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Supreme Court, Appellate Division, Second Department, New York.

The PEOPLE, etc., respondent, v. Khairual ABDUL, appellant.

-- December 04, 2013

DANIEL D. ANGIOLILLO, J.P., L. PRISCILLA HALL, LEONARD B. AUSTIN, and ROBERT J. MILLER, JJ. Steven A. Feldman, Uniondale, N.Y. (Arza Feldman of counsel), for appellant. Thomas J. Spota, District Attorney, Riverhead, N.Y. (Thomas C. Costello of counsel), for respondent.

ORDERED that judgment is affirmed.

The defendant knowingly, voluntarily, and intelligently waived her right to appeal as part of her negotiated plea agreement (see People v. Bradshaw, 18 NY3d 257; People v. Lopez, 6 NY3d 248; People v. Kemp, 94 N.Y.2d 831, 833). The defendant's valid waiver of her right to appeal precludes appellate review of her challenge to the factual sufficiency of the plea allocution (see People v. Crews, 92 AD3d 795; People v. Hardee, 84 AD3d 835).

Although the defendant's challenge to the voluntariness of the plea survives her waiver of the right to appeal (see People v. Seaberg, 74 N.Y.2d 1, 10), the defendant has failed to preserve this contention for appellate review, since she did not move to withdraw her plea on this ground prior to the imposition of sentence (see CPL 220.60[3]; 470.05[2]; People v. Toxey, 86 N.Y.2d 725, 726; People v. Andrea, 98 AD3d 627). The “rare case” exception to the preservation rule does not apply here because the defendant's plea allocution did not cast significant doubt upon her guilt, negate an essential element of the crime, or call into question the voluntariness of the plea (People v. Lopez, 71 N.Y.2d 662, 666; see People v. Gibson, 95 AD3d 1033).

The defendant contends that the County Court erred in denying her motion to strike certain allegedly inaccurate information from the presentence investigation report. She contends that her waiver of the right to appeal did not encompass this issue since, at the time she entered into the waiver, there was no specific reference to the presentence investigation report. Contrary to this contention, “an unrestricted waiver of the right to appeal, knowingly, voluntarily and intelligently made, will bar consideration of a future appellate claim despite the fact that, at the time the appeal waiver was exacted, the defendant had not expressly waived every potential claim or available defense” (People v. Muniz, 91 N.Y.2d 570, 574). Further, “except where the very power of the court is implicated, appellate challenges to the procedures utilized in determining and imposing sentence ․ may effectively be waived” by a valid waiver of the right to appeal (People v. Callahan, 80 N.Y.2d 273, 281 [citations omitted] ). Here, the defendant's contention implicates the procedures utilized in determining and imposing sentence rather than the power of the court or the legality of the sentence, and consequently, her contention was effectively waived by her waiver of the right to appeal (see People v. Andre L., 18 AD3d 575, 576; People v. Hicks, 201 A.D.2d 831, 832; People v. Moquette, 200 A.D.2d 854; cf. People v. Esquivel, 100 AD3d 652).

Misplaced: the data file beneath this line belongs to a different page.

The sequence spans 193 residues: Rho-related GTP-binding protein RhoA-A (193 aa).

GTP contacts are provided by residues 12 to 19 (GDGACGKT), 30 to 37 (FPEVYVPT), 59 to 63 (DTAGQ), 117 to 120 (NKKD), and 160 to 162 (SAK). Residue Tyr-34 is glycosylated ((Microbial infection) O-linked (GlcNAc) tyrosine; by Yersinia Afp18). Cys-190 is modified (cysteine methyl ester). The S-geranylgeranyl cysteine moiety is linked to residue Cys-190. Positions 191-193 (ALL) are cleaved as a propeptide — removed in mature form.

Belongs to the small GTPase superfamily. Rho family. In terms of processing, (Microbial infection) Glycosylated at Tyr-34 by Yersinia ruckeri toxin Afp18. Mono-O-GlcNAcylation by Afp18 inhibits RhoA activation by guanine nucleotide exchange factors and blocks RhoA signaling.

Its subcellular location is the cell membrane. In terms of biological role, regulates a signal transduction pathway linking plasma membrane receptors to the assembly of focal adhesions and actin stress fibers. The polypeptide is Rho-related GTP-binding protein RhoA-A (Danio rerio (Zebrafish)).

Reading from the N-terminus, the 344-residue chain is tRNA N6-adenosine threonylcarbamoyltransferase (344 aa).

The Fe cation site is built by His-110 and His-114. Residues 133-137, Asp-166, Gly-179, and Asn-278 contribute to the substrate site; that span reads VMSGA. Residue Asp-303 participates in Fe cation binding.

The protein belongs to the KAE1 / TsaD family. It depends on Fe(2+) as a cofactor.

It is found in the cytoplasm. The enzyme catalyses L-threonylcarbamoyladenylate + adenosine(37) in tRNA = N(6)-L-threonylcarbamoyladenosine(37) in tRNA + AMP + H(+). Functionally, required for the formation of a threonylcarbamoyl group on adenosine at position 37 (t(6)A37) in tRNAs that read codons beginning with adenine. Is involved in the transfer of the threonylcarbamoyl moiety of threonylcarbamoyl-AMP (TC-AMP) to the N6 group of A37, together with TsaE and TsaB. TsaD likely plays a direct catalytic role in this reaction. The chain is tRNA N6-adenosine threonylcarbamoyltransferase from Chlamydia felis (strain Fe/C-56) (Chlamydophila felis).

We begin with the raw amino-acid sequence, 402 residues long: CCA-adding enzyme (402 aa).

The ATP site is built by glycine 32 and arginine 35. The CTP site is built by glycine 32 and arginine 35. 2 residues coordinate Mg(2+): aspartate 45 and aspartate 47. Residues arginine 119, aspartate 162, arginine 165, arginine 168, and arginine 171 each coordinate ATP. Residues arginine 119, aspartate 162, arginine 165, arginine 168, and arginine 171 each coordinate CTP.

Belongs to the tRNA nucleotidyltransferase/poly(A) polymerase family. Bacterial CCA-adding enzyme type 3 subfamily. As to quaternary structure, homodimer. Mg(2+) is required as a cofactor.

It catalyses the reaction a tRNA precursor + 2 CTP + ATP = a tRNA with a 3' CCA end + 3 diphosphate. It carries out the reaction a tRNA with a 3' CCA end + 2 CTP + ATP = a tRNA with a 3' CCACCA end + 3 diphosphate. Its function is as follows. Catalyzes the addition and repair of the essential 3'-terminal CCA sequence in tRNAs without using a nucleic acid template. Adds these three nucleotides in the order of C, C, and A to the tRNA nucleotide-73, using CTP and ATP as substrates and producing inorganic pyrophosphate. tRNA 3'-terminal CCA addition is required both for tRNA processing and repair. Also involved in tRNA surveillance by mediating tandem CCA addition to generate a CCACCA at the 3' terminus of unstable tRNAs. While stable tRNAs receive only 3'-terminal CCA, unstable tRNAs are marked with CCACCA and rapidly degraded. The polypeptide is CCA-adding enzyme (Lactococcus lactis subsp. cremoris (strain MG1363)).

Similarly, the defendant's contention that the prosecutor, during the sentencing hearing, improperly referred to evidence dehors the record is barred by her valid waiver of the right to appeal because it involves a challenge to the procedure at sentencing and not the power of the court or the legality of the sentence (see People v. Colucci, 94 AD3d 1418, 1419; People v. Adams, 64 AD3d 1186, 1187).


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